by Laura Bray (née Bevan)
Do you remember the Cyfarthfa Park swings? Not those that are there now, which are but a pale shadow of their former incarnation, but those of the 1970s?
There were two sets of swings in the Park. The Bottom Swings, down by the Lake – more or less where the miniature railway now runs – contained a wooden, boxed-in roundabout; the most amazing helter-skelter slide which was about half the size, at least to my childhood eyes, of those found in a fairground; and the “baby swings”, for small children. There was also the paddling pool, usually empty of water, but I recall some hot summers where it was filled and crowded by children in varying states of undress, splashing, both themselves and those on the bank, watching. My main use for the paddling pool, however, was to cycle round the edge, where there was a band of differently coloured paving slabs and where we could see how fast you could go without going over the edge and into the painted blue depths of the dry abyss!
But for me, the main attraction was the Top Swings. These were just off the road between the Chalet where you could buy ice-cream, and the Quar Gate. They contained a six-seater iron rocking horse, which you could push until it banged against its metal supports; a spider’s web roundabout where, depending on how dizzy you wanted to get, you could push from the inside or the outside, then jump on the bars with your legs outstretched and spin till you couldn’t stand up; and a slide, not too high, but which people did seem to routinely fall off. And we ran up the steps to slide down the slide, or raced up the slide itself, turning round at the top to come back down again. In the hot summer of ’76, the metal on that slide burned the backs of your legs, and yet we came back for more.
There were swings there too – a set of cradle swings for small children and a set of normal swings where we raced to see who could swing the highest. Sometimes we would jump off mid-swing to land with a thud on the floor, and there was a kudos in letting go when the swing was high. Then we would run to the parallel bars and the staggered bars, where we could hang upside-down from our knees and see if we could touch the concrete beneath. Not for our generation the soft surfaces enjoyed by children today.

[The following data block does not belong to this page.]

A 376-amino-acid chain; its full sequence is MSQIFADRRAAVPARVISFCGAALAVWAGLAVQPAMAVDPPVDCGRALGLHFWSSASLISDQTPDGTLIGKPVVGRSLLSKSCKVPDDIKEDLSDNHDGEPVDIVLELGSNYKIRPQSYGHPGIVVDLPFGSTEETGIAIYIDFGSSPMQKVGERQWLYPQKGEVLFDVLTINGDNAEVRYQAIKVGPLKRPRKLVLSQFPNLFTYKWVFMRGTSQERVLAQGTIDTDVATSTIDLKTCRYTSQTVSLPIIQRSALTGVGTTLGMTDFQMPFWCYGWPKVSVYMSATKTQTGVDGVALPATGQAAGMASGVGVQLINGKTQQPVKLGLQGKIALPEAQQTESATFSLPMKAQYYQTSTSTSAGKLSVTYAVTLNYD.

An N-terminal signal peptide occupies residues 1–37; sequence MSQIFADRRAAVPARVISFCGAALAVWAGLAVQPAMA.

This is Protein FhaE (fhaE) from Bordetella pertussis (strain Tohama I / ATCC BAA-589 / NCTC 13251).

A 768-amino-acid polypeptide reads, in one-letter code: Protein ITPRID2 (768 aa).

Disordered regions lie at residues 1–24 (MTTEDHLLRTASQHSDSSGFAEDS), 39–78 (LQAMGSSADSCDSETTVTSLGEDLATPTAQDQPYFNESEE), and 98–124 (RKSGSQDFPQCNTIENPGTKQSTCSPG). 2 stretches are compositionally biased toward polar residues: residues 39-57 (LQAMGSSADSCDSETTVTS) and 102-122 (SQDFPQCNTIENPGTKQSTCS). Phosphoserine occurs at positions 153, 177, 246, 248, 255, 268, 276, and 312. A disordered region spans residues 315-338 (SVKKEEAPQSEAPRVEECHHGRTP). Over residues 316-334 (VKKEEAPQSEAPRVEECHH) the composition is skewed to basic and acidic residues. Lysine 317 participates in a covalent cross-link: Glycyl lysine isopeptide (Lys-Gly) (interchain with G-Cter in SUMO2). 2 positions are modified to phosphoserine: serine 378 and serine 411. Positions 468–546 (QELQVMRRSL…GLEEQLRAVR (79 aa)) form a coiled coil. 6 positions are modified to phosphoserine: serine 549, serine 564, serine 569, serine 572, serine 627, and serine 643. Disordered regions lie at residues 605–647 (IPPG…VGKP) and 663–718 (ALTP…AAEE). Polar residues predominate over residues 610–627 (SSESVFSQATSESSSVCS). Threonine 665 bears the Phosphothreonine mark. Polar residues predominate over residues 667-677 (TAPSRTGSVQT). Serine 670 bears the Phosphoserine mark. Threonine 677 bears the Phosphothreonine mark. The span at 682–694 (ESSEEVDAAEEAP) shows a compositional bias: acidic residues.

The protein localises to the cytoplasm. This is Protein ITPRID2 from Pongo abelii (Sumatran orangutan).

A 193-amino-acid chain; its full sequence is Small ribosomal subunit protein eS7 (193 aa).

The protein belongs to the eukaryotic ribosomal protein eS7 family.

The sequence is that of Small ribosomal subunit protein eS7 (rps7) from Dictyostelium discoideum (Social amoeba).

However, the star of the Top Swings was the Swinging Log. These have all but disappeared now but essentially this was a plank, suspended from an A-frame, on which there was space for four children seated. Two more stood, one at either end, and they were responsible for swinging it back and forth. Some of the boys could swing it so hard that the plank reached heights parallel with the top of the frame, 15 or so feet from the ground, moving at speed. How there were no injuries, I never know, either from falling off or from the risk of being knocked out if you stood too close to the swinging end. There were several near misses, but that was part of the fun.
We would take our bikes and bump across the grass between the two sets of swings and then head home – hot and tired, with our hands smelling of rust and our trousers stained by grass. Those were the days indeed.
If anyone has any photographs of either of the playgrounds in Cyfarthfa Park, please let us know.